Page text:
(MENAFN - Arab News) GCC banks are losing hundreds of millions of dollar in potential revenue due to poor customer services, according to a study. Although GCC-based banks have been growing at double-digit rates in both assets and profits, the gap between the quality of customer service and customer expectations remains wide, revealed a report by A.T. Kearney.
Problems such as too few skilled resources, lack of product transparency, limited responsiveness and follow-up on customer requests, as well as poor multi-channel offerings — particularly online and phone banking — are resulting in customers who are likely to change banks, it said.
The survey in Dubai found that half of all UAE nationals consider their customer service experience neutral or negative; that figure was 90 percent or higher for Western expatriates. This compares with the US market where only 24 percent of consumers are negative or neutral about customer service, and 76 percent are satisfied.
"GCC banking executives would do well to remember that a happy customer increases a bank's profits," said A.T. Kearney Middle East Managing Director Dirk Buchta.
"Banks in America generate an additional 1 billion in deposits if they can make just 5 percent of their customers highly satisfied. These clients make larger deposits and recommend the bank and its services to friends and family. A.T. Kearney has found that a five percent increase in customer retention increases product profitability by 20 percent," he added.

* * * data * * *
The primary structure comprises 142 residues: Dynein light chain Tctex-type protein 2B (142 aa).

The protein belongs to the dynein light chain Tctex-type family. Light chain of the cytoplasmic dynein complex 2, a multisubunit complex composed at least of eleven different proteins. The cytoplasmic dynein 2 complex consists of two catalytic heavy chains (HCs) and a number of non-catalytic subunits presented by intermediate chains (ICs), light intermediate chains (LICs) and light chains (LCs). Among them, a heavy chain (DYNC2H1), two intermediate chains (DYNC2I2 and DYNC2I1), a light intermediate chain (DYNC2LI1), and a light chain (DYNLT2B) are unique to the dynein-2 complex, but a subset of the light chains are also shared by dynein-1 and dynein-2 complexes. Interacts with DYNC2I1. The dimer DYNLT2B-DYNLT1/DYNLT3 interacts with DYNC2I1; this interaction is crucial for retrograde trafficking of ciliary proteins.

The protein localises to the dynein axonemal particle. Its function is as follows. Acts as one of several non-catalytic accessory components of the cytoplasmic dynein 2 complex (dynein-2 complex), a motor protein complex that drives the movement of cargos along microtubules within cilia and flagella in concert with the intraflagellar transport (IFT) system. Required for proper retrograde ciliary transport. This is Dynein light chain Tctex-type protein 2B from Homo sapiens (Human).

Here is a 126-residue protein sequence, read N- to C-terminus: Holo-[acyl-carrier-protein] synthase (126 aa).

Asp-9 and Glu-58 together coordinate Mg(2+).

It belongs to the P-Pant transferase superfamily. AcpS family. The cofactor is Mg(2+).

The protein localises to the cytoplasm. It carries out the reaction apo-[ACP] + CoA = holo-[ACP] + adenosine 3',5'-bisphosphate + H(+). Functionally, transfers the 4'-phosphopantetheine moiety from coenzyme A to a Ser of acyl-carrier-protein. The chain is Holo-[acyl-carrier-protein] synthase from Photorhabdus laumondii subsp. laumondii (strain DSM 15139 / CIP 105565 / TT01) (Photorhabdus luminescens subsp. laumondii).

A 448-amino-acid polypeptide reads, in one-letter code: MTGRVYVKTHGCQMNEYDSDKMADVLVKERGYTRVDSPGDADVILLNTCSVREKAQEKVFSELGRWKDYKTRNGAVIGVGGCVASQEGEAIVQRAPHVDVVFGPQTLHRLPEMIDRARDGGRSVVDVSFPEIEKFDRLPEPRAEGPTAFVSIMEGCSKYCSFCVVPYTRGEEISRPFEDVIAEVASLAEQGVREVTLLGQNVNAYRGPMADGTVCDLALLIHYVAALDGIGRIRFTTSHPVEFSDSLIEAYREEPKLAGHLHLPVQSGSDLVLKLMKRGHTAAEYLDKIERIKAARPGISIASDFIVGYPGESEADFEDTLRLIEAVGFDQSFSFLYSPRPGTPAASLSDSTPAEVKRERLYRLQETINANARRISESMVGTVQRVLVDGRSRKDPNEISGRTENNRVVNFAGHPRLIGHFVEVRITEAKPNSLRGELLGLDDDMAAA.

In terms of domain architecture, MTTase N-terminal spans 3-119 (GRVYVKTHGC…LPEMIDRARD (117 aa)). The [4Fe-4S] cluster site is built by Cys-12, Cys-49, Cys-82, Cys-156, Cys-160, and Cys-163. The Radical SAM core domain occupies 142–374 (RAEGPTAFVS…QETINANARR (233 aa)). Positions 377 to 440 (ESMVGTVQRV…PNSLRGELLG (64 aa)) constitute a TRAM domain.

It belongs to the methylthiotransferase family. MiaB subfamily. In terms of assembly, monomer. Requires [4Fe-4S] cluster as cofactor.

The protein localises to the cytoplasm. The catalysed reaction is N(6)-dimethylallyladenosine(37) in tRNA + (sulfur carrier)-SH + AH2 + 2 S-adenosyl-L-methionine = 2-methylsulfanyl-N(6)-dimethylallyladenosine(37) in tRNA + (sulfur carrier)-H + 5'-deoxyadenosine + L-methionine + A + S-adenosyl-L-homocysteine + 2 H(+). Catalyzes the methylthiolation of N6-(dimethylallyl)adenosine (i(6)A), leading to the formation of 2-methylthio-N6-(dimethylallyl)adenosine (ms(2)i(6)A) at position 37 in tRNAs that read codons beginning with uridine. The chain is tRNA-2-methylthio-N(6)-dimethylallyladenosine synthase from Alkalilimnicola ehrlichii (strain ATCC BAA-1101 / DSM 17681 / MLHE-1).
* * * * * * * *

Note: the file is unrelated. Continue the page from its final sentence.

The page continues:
Buchta said that with increasing retail competition across the GCC, most notably in Saudi Arabia where a number of banks such as Inma Bank, BankMuscat and the National Bank of Bahrain have or are being granted retail licenses by the Saudi Arabian Monetary Agency, customer service will become an increasingly more important differentiator in the market. "Satisfaction in the branch, on the phone, and online can and does have a direct impact on revenues.
Put it this way, a midsized GCC bank with world-class customer service could increase profits anywhere from 50 million to 150 million a year," said Alexander von Pock, A.T. Kearney's manager for the financial institutions and co-author of the study.
"In leading banks, staff members are trained never to say no; customers are always treated with a smile, and branch managers have a high level of autonomy as each branch is encouraged to act as a store retailer. Branches are measured on cross-selling customer service levels, and revenues per employee," said von Pock.
"As customer-savvy foreign entrants enter the market post-WTO compliance GCC-based banks need to shape up," he said.